Thursday, October 28, 2021

Table of Contents

Executive Summary


Why do Companies
Continue to Use VAX
and Alpha?

Achilles Heel

Cost of System Failure
and Unplanned

New Solution for an
Old Problem

Refresh VAX and Alpha
for 2010 and Beyond


VAX and Alpha in 2010: Real Challenges, Solid Solutions

A detailed description and benefit analysis of hidden vulnerabilities and new proactive maintenance options to avoid system failure and extend the life and value of HP VAX and Alpha systems. (March 2010)

OpenVMS is seen by many as a gold standard of reliability, availability and longevity. Yet the hardware underlying many OpenVMS systems, VAX and Alpha, are aging and at real risk of hardware failure for a variety of reasons. For some owners of OpenVMS systems, these risks are hidden and even unanticipated. This paper describes those risks, the costs of ignoring them, and the solutions available to extend the operating life of VAX and Alpha. These solutions reduce cost of ownership and enhance the performance of mission critical applications. This paper shows that replacement of failed components with new ones is more cost effective than replacing them with used ones. It also shows that proactive replacement of these components is much more cost effective than the inevitable losses associated with unplanned downtime.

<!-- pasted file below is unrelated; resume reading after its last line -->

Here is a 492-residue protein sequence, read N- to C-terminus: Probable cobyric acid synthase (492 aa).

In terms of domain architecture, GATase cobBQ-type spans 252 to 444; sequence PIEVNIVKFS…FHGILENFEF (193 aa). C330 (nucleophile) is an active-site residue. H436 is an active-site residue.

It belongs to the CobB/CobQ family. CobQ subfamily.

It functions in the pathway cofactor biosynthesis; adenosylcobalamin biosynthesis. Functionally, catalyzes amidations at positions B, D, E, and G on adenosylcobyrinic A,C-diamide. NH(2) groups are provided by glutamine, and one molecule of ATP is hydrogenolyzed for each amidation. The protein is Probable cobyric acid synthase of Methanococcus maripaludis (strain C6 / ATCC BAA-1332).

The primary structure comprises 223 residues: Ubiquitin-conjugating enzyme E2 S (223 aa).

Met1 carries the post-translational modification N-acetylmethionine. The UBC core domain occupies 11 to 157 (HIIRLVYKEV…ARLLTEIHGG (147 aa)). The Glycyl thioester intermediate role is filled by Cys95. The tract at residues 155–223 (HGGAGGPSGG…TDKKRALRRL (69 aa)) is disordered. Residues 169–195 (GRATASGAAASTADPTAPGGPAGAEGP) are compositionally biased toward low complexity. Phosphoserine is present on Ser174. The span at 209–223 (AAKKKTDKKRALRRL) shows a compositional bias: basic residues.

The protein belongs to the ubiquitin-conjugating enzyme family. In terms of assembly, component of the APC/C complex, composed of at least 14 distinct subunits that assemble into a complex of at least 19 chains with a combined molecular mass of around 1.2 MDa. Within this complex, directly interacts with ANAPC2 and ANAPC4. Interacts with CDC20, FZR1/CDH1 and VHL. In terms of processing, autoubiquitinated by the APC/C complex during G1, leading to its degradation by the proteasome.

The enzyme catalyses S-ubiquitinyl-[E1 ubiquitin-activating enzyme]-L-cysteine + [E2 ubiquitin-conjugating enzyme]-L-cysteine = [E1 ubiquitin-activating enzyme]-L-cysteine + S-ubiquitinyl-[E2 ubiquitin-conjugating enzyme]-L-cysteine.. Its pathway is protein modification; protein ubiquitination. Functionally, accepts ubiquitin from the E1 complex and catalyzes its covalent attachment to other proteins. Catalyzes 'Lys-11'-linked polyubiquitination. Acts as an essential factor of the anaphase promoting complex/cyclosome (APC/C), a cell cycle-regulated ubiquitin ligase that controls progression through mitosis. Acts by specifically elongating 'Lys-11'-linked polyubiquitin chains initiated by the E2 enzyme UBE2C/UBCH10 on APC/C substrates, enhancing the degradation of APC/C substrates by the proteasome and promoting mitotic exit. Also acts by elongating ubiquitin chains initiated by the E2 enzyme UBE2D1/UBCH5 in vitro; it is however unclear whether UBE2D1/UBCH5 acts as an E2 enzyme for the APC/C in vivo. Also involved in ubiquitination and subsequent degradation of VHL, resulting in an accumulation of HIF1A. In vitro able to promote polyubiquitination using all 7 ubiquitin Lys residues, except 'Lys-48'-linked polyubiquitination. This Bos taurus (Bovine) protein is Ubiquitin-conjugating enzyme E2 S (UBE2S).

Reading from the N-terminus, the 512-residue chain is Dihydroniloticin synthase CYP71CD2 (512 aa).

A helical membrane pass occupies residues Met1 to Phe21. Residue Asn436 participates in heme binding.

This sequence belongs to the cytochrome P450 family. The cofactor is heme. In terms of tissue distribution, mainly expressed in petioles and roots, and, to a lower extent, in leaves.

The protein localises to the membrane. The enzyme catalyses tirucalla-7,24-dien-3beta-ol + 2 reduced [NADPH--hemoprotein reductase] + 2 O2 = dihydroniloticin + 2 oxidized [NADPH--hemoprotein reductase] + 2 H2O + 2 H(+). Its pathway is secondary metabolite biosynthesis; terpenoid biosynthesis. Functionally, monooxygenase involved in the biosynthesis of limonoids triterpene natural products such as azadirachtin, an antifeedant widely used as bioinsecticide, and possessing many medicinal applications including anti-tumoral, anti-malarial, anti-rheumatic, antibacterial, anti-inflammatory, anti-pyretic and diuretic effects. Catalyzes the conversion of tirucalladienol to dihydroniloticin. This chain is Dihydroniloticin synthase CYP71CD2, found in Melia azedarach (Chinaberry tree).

Worldwide a total of 500,000 Digital VAX and 250,000 Alpha systems were sold before these products were discontinued. HP invested considerable time and money to facilitate customers’ transitions, first from VAX to Alpha, then from Alpha to HP Integrity. TechWise Research published several white papers including detailed analyses about these upgrade decisions. In most cases, an upgrade pays for itself in as little as 12-18 months. The initial hardware and installation costs are offset by ongoing savings in management, downtime, and service. Despite these benefits, many estimate that hundreds of thousands of VAX and Alpha systems remain in use today. These systems are susceptible to hidden vulnerabilities that, if not addressed, put them at risk for failure.